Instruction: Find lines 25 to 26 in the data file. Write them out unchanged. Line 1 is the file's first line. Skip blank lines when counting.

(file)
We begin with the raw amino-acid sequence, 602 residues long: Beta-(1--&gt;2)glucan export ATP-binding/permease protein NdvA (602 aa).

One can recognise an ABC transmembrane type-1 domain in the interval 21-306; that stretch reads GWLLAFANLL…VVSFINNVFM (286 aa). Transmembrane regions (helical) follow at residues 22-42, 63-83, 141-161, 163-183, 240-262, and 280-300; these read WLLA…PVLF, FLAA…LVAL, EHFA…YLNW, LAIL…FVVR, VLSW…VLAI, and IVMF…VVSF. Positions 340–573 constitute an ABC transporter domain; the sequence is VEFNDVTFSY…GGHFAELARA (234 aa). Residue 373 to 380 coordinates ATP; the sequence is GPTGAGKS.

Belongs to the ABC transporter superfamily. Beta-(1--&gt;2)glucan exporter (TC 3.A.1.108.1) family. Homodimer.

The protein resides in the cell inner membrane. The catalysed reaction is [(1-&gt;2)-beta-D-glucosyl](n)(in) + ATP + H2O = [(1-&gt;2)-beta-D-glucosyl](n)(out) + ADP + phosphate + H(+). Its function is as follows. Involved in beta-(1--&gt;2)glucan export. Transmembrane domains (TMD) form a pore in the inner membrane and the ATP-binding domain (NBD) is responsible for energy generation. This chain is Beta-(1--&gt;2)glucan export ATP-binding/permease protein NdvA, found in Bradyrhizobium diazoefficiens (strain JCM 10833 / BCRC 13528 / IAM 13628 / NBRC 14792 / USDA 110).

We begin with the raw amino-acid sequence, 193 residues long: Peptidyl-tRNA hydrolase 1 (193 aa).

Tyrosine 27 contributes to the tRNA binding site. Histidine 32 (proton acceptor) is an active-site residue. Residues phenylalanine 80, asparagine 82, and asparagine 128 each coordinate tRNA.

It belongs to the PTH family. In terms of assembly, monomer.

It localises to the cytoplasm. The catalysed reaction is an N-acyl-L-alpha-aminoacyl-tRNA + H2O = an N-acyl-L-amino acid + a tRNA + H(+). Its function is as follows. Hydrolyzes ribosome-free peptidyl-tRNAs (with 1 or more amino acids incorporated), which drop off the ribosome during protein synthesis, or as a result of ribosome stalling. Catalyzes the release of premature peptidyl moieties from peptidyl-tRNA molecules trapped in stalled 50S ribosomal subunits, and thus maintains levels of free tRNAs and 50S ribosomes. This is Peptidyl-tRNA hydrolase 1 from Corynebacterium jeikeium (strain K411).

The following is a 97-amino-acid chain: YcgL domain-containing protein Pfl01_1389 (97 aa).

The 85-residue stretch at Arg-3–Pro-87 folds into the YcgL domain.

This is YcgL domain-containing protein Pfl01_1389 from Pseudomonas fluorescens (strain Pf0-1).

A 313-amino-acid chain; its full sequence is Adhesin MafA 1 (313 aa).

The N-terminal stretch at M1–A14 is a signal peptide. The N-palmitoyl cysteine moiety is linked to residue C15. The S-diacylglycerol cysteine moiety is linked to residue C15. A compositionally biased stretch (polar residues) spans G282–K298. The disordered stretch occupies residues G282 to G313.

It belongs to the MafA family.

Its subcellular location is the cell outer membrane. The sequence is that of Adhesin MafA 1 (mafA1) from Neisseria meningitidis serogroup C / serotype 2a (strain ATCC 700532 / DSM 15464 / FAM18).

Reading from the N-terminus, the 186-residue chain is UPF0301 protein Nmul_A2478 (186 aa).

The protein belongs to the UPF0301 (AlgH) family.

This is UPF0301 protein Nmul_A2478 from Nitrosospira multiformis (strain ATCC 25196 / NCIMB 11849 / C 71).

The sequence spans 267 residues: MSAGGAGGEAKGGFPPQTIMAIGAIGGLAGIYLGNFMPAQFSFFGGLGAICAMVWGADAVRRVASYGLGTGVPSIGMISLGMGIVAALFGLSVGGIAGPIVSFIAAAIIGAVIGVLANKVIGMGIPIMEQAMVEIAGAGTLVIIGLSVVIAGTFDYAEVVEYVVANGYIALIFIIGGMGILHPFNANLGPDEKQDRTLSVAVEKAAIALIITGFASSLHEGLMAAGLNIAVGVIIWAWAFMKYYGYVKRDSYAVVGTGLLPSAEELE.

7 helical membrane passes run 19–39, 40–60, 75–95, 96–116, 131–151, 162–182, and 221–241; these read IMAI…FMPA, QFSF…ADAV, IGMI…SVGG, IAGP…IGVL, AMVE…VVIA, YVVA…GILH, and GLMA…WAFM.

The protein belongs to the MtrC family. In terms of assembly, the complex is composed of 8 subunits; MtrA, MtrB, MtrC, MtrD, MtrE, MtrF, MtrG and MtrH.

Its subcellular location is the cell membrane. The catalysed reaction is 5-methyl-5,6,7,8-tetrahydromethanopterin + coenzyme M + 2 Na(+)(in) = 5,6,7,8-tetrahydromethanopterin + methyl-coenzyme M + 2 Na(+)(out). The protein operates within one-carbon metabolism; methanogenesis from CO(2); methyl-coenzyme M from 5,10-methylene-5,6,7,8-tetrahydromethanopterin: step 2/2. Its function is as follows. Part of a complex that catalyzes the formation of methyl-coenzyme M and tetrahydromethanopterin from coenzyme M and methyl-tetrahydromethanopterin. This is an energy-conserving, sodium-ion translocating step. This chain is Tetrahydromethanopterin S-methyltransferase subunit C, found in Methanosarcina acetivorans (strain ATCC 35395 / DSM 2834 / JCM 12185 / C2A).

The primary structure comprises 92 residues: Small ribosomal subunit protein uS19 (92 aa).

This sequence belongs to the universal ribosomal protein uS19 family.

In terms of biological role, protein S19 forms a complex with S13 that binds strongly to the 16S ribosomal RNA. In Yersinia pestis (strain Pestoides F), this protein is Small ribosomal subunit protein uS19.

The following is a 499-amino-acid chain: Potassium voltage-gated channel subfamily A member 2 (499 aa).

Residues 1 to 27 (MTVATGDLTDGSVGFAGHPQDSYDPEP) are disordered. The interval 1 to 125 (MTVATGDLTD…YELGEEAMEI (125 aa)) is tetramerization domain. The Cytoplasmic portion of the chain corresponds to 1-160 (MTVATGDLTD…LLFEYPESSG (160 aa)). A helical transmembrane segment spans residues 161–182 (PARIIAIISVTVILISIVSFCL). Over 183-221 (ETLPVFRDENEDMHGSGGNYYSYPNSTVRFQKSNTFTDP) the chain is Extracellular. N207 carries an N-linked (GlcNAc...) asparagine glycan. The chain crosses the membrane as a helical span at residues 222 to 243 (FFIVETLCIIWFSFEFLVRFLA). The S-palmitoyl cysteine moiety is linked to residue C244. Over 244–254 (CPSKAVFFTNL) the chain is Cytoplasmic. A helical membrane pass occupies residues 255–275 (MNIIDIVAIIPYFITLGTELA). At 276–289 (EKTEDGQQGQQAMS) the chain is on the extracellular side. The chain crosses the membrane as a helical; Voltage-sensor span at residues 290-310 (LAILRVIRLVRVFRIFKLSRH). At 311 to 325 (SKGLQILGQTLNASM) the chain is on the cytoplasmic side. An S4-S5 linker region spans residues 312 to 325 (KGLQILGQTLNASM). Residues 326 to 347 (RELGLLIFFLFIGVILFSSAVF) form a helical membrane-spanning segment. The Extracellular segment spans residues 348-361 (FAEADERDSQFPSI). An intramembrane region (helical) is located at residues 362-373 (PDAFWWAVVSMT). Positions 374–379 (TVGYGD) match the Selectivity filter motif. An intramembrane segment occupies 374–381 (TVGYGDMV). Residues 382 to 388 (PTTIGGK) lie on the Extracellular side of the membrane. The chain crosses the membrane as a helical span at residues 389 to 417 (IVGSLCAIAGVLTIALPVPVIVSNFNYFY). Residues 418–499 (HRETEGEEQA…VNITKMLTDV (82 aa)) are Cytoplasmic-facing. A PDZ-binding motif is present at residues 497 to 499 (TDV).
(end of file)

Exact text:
In terms of biological role, protein S19 forms a complex with S13 that binds strongly to the 16S ribosomal RNA. In Yersinia pestis (strain Pestoides F), this protein is Small ribosomal subunit protein uS19.

The following is a 499-amino-acid chain: Potassium voltage-gated channel subfamily A member 2 (499 aa).